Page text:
Everywhere you look today there is food in some form or another. TV ads and chef shows, radio commercials, magazine ads, a plethora of recipe books in the book store and supermarket, billboards, supermarket brochures, numerous food outlets – the list goes on!
As well as that we seem to plan our days around food events and food is frequently the centre of any occasion or gathering.
Just take a minute to think about your attitude to food, meal times, junk food, healthy food, fruit, vegetables, fatty foods.
What is the atmosphere you create around meal times? Do you have family meal times at all?
Parents often wonder if their child being overweight or obese is due to genetic factors or a medical condition. In fact these cases are very rare. In most cases obesity or overweight is due to an unhealthy, inactive lifestyle. It is these habits that create such a lifestyle that can be passed on from generation to generation so the kids do not know there is another way of doing things. Kids also pick up on their parents attitudes about food and weight. Do you have a love/hate or love/love relationship with food? He/she will pick up on attitudes and also learn by seeing you doing and hearing you say things about food, exercise and weight. I was in the queue at the checkout of a sports store recently and the parents behind me were buying some soccer boots for their young son, his first pair. The parents were commenting rather loudly how they were hoping he wasn’t going to like it so they did not have to spend their weekends standing on the sideline cheering him on! How do you think comments like that can influence the son’s attitude to sports and exercise?
A child cannot learn healthy habits unless his parents teach him. If you truly want to make changes to your child’s weight and health then it is never too late to turn things around. By changing things now you are giving your child a healthier, happier future and preventing weight-related illnesses such as diabetes and heart disease. When a child develops a relationship with food that goes a long way past basic nourishment then an eating disorder can be the result. We all know that emotions can affect our attitude to food. Stress, depression, disappointment, loneliness can cause us to eat more so we are comforted by the food even though we are not hungry so weight gain is often the end result.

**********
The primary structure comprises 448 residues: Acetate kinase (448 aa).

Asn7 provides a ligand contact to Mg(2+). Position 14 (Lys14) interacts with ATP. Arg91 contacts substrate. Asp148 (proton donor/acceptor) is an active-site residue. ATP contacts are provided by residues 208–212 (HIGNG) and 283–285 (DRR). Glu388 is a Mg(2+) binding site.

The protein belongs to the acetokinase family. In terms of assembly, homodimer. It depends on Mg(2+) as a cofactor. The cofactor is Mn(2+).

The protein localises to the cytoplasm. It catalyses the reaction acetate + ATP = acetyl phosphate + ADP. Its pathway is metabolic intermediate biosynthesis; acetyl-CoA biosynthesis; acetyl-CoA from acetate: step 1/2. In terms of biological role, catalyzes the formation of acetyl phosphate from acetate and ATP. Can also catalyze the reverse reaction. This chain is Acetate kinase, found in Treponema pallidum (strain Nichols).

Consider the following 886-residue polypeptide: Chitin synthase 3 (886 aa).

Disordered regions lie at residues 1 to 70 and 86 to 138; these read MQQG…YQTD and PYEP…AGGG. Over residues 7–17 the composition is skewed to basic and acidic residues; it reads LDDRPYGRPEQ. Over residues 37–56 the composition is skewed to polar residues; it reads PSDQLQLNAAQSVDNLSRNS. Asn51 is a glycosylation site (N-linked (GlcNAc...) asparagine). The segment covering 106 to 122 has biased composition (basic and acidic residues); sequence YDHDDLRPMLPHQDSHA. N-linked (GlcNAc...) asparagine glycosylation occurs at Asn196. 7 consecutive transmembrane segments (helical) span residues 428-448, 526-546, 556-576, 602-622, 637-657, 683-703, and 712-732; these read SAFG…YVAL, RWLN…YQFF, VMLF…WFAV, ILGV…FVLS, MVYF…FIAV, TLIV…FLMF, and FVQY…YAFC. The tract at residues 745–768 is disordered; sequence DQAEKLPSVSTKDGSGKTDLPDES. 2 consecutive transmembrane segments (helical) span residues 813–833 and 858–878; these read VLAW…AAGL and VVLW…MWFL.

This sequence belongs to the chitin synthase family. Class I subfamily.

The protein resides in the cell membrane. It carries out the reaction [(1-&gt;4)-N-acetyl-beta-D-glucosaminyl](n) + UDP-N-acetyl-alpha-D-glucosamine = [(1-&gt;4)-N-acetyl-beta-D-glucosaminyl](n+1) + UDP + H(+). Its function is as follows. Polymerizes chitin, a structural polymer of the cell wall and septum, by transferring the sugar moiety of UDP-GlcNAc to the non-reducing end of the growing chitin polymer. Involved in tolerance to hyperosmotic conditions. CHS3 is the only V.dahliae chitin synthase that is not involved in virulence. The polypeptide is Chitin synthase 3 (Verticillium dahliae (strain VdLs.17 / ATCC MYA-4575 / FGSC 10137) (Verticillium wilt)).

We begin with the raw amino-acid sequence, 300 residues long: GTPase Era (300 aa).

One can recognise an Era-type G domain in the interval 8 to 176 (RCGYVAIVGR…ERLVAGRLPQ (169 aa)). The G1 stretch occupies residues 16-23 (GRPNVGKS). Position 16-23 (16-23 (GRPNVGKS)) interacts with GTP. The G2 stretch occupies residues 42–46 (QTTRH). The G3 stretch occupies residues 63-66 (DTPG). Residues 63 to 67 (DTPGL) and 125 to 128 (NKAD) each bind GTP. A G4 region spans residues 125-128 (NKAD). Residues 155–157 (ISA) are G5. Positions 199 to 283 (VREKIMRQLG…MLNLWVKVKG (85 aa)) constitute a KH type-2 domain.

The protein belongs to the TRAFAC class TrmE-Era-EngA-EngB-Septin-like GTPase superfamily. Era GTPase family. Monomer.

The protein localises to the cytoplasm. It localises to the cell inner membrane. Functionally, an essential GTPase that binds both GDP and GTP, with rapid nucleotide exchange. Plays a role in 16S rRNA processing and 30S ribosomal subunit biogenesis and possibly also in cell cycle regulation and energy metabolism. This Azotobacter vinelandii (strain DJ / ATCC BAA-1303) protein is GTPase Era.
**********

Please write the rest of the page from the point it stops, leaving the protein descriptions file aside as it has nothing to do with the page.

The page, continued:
You might think that these are adult issues but in actual fact they are not. These issues can affect kids in several ways. A child assumes whatever his parents do is right and has no understanding of healthy or unhealthy foods. If he sees you eating a packet of chocolate biscuits while watching TV he will think it is ok to do that and will follow your example. If one person in the family is unhappy then that will affect the others and may influence their food choices, thus affecting the whole family’s food and meal times. You need to have consistent rules and attitudes around food and meal times and regardless of the “feelings” of parents these need to be adhered to.
You will find your attitudes reflected in you own children whether these be positive or negative. When children link happiness and getting positive attention with making healthy eating choices and being active this will encourage them to do it again – exactly what you want them to do! You need to thinking about how you can form healthy habits for life.
• Link a healthy lifestyle to fun, happiness, closeness and belonging, love and positive feelings and acceptance.
• Focus on healthy food being nourishing, interesting, very tasty, energising, health giving.
• Unhealthy food is energy-draining, boring, dull, tasting bad, health-depriving.
• Build a positive relationship to food, exercise and mealtimes
• Be adventurous – try new foods and activities often
What if you don’t make changes now? What does the future look like for you and your family?
“Children get bigger and start watching TV ads….they go shopping with you and see all the junk stacked up as you approach the check out….they see the fast food places with their colourful displays and playgrounds…they start telling you what they want to eat…. Their food habits are ingrained for life. Whether children love you or don’t love you they watch you and they copy.” Dr John Tickell The Great Australian Diet Recipe book.
In closing- this is what kids have to say.
“Don’t be a food cop.” Comments like “You’ve had enough” and “You don’t need that bowl of ice cream” will backfire.
“Don’t make overweight kids feel singled out at the dinner table, like by having meals that are different from everyone else’s. Use your child as an opportunity for the whole family to eat better.” – Aaron T.
“If tempting foods are around, you feel like your family’s not supporting your ambitions. When you are home, you want to relax and not have to worry about being tempted.” – Felicia S.
Jenny Marshall is the founder of Kids Weight Matters, her website ([http://www.kidsweightmatters.com/]) gives you easy access to the information, resources and world renowned experts that can help your child reach their personal weight loss goals and live a happy healthier life.
By: Jenny Marshall